Thursday, November 18, 2010

last farmshare pickup

Tonight marked the end of a season. It was our last farmshare pickup. We were back to mostly greens, as it had been when it started in June – lettuce, escarole, kale, swiss chard, mustard greens, radishes, garlic and scallions. But unlike in June, it was already dark when we arrived. Even in the blackness, I could see that the plants had been cut down and the fields lay bare waiting for next year. It was lonely driving up the gravel road in the dark, only one car outside of the lighted barn. It was such a contrast to the summer months, when I sometimes I had trouble finding parking, and families and couples strolled the fields, collecting their flowers, hot peppers and herbs.

This is the third year I’ve belonged to the farmshare. It was an incredible year in terms of bounty. We have only a half share, yet were getting over 10 pounds of organic tomatoes per week for weeks on end. There was no way I could use anywhere near that much (sometimes we received nearly 20 pounds), so despite giving many away, my freezer is now bulging with freezer bags filled with tomatoes.

But my favorite part of the farmshare this year was the way River was able to participate. I considered joining a farm that drops the shares off at a local natural food store. It would certainly save time and gas to not have to go to the farm myself. But I find participating in the connection between the earth and my nourishment is good for my soul. I love the smell of the air in the field, the sight of the vegetables hanging from tendrils, and the resin that sticks on my hand after picking cherry tomatoes. I like knowing that the food I eat was just pulled from the earth that day. Best of all was giving River that connection.

I arranged my schedule so that I’d have the car on the farm pickup day and could leave work on the earlier side, allowing me to pick up River and get to the farm before traffic got too bad. He accompanied me most weeks, helping me to pick peas and tomatoes, to cut flowers and herbs, to weigh lettuce, arugula, cauliflower, potatoes and sweet potatoes, to collect peppers and tomatoes and greens. In the course of one season, he learned more about the origins of his food than I knew when I went to college.

He’s still only 2, but he knows that you pick tomatoes when they are red, and blueberries when they are blue (“no verdes!” he says). I allow him to use the garden shears and he is capable of cutting flowers on his own. He can use tongs to put objects on a scale and he understands the concept of measurement. He took such joy in the collection of flowers, arranging them in the vase, smelling them and admiring them through the week. He understands that flowers die and can be replaced with new growths. He understands that no more vegetables will be growing until the spring comes. He recognizes a corn stalk and knows if the corn has been removed.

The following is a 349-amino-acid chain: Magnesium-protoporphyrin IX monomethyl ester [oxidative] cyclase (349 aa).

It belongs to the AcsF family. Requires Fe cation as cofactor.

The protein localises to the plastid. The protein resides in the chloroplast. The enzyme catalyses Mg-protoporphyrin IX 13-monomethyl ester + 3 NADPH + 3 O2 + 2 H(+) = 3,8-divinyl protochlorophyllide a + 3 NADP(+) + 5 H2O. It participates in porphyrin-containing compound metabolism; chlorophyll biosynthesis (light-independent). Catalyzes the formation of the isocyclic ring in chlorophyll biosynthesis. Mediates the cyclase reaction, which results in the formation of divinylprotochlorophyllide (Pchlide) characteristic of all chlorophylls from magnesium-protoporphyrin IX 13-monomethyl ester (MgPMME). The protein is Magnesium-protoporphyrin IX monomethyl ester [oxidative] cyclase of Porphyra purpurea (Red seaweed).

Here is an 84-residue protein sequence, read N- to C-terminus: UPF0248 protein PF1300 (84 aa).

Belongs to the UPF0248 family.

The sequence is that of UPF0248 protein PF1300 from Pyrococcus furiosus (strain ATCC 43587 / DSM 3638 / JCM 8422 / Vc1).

We recently started to stop by a nearby dairy farm to buy eggs, meat and cheese (once I got over the price shock of real farm eggs and decided it was worth it). There he saw the cows milked and the origins of his milk. He now makes a point of making clear that his milk comes from cow teats. During our visit this evening, he asked why chicks hatch from some eggs and other eggs are eaten.

I suppose for a two-year-old farm child, this would all be common knowledge. Perhaps I’m overly impressed because I was so far removed from this world during my childhood. I grew up near a sheep farm and would visit it sometimes. So I had a decent idea of how wool is shorn. But with the exception of a short stint with a garden plot, I didn’t have a clue about where my food came from or how it was produced. Nor did my parents seem to care much. I grew up on white bread, Jell-o, and iceberg lettuce.

I think it’s exciting and beautiful to watch my child understand this connection and to participate in the process. For this reason, even though my schedule is going to be tighter and my responsibilities greater by next farm season, I plan to sign up again and take River for weekly excursions to pick up our food from the source. I can’t wait to share in this time with him again.

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